I beg your pardon? No talking in class!!

You need to look carefully at the forms where the auxiliary verb is the same as the main verb:

1. For the verb BE look at the continuous forms:

I am being, I was being, I have/had been being, I will be being

2. For the verb Do look carefully at the question and negative forms of the Present and Past simple tenses:

Do I do it? I don’t do it, Did she do it? She didn’t do it

3. For the verb Havelook closely at the perfect tenses

I have had, Have I had? I haven’t had

I have been having, Have I been having? etc

I had had, Had I had? I hadn’t had

I had been having, Had I been having? I hadn’t been having.

In each case write out the full form and then choose some other verbs both regular and irregular and do the same for them and compare them with be, do and have.

Here’s an exercise on auxiliary verbs:

Watch out for “’s” – does it mean ‘is’ or ‘has’?


Back to the verb BE:

* The problem is not just that BE is very irregular in its basic forms but that the negative and question forms work COMPLETELY DIFFERENTLY from other verbs and this causes lots of confusion eg

Normal Verb Be

Do you drive? Are you?

She doesn’t work She isn’t/ She’s not

Did he speak? Was he?

We don’t play football We aren’t

* Normal verbs (regular and irregular) in simple forms use an auxiliary verb (do) which is inverted to make the question form and the main verb stays in its bare infinitive form eg.

Affirmative Question

She likes ice cream Does she like ice cream?

He came to the party Did he come to the party?

In contrast, the verb “Be” inverts ITSELF(turns the parts of the verb upside down eg:

He is > Is he?. (NOT “does she be?” or “did you be?”)

This is one of those things which I am sure you know but may never have thought about quite like this before. I hope this is helping!

* To make negative forms normal verbs use an auxiliary plus ‘not’. The verb “Be” just uses ‘not’ added on eg

They were > They were not/weren’t.

* “Be” also has many possible contractions (short forms) and in many cases there are two options eg: We aren’t/We’re not.

Here are some great exercises to practise with:

Here’s an exercise on Will or Would (not quite “BE” but it seems like a good place to put it!):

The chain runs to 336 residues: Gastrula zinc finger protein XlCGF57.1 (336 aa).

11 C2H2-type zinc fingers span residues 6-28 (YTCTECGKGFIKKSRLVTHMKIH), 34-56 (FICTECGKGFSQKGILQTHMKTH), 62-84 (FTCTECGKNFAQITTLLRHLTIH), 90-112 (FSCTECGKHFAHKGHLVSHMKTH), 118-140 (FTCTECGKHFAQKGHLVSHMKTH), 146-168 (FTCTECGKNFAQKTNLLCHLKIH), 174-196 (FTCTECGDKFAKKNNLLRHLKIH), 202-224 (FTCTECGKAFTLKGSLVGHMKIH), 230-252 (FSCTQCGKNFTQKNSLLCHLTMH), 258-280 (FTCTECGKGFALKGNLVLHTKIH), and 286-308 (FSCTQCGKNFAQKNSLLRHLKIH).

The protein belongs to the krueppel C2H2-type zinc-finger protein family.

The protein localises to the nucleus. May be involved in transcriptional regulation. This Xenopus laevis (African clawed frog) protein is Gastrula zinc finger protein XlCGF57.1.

Another important issue with the verb “BE” and other auxiliary verbs is Question Tags

Here are some exercises:

Expressions with the verb ‘BE”

What to do now

English has many more tenses for this important verb than other languages. Every English student, however advanced, should make a big effort to learn the verb “Be” properly in all its forms so that you can form all the tenses and also move immediately into question and negative forms without having to think about it.

Please believe me that time you spend on this important basic issue will really improve your marks and give you the foundation to understand all other verbs much better whilst always keeping in mind that the Verb “Be” is THE MOST IRREGULAR VERB OF ALL!

For each tense and form you study make sure you have thought about how it contrasts to “normal” verbs in the same form. Choose one regular verb and one irregular for each form or each tense. Try writing them out beside eachother so that you really learn to recognise and use the different forms, It might sound like a lot of work (and a lot of pieces of paper)* but if you do this carefully you will find it helps you a lot and you will find the whole business of English verbs much easier in the future..

Once you have sorted out the verb BE you can easily make all the continuous/progressive tenses and the passive forms of other verbs.

* For an exercise like this use cheap A4 copy paper, one sheet for each tense form and a big bright marker pen. It will help you “photograph” the forms in your mind.


Another important issue with the verb “BE” and other auxiliary verbs is Question Tags

Here are some exercises:

Expressions with the verb ‘BE”